On 4 May, 2020, a day before India recorded the highest single-day jump in COVID-19 cases and deaths with 197 new fatalities and 3,900 infections, Lav Agarwal, Joint Secretary, Union Ministry of Health and Family Welfare claimed during a press briefing that the “(COVID-19) curve is relatively flat as of now”. He went on to add that “If we work collectively in that direction, then the peak may never come.”
This large discrepancy between the Ministry of Health and Family Welfare assessment of the situation and the reality of the ongoing pandemic in terms of lives lost to the disease leads one to question: Is India really flattening the curve? Or is this a classic case of cherry-picking data to fit a particular narrative?
The answer to this question lies in the definition of the term: “Flattening the Curve”.
Definition of flattening the curve
In epidemiology, the curve (also called the epidemic or epi curve) refers to the projected number of new cases over a period of time.
Originally shared by Dr Drew A. Harris, a population health analyst at Thomas Jefferson University in Philadelphia in the form of two epi curves, flattening the curve is a public health strategy to stagger the number of new cases over a more extended period. Flattening allows people to have better access to care, hospitals and vaccine-manufacturers to have more time to prepare, and healthcare workers and police to take a breather.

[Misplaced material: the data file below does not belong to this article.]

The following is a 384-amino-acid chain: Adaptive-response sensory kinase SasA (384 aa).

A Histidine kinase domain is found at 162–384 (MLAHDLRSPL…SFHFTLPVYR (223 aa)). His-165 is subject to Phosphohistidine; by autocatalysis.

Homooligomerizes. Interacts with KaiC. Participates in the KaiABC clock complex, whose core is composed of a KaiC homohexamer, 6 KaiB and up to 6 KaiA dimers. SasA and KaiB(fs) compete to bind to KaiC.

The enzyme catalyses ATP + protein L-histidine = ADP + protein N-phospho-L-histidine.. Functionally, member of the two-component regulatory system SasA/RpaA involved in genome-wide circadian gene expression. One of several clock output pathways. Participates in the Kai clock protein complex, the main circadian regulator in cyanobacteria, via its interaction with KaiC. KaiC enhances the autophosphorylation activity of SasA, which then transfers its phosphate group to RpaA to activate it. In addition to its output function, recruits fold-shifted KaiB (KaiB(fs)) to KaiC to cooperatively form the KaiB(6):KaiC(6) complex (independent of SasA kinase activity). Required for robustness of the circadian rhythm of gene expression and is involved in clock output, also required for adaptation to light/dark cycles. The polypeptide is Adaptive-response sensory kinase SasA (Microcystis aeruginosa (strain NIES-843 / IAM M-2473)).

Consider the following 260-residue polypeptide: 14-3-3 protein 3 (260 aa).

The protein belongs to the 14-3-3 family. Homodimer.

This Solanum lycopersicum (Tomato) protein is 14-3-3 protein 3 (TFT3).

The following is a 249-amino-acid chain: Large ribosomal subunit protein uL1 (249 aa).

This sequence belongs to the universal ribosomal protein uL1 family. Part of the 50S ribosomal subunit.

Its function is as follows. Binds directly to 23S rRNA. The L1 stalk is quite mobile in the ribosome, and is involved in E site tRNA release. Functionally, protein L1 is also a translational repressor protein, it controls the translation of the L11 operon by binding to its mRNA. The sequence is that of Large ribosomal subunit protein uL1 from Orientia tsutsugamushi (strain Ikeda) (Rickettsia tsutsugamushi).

So, is India “flattening the curve”?
The short answer is NO.
While the stringent containment measures implemented by the central government have certainly slowed down the growth of COVID-19 during the lockdown but is that growth rate manageable by our health care systems? The answer is no.
At this moment, the Ministry of Health and Family Welfare should stop claiming every day that they have flattened the curve and focus on raising the line of healthcare system capacity and increasing the testing. That is because, even as we flatten the curve, there remains a dearth of testing kits, beds, ventilators, PPE Kits, in other words, the essentials needed to treat patients.
Now, is not the time for rhetoric, it is a time to save lives.
The author is a data scientist and researcher with Reuters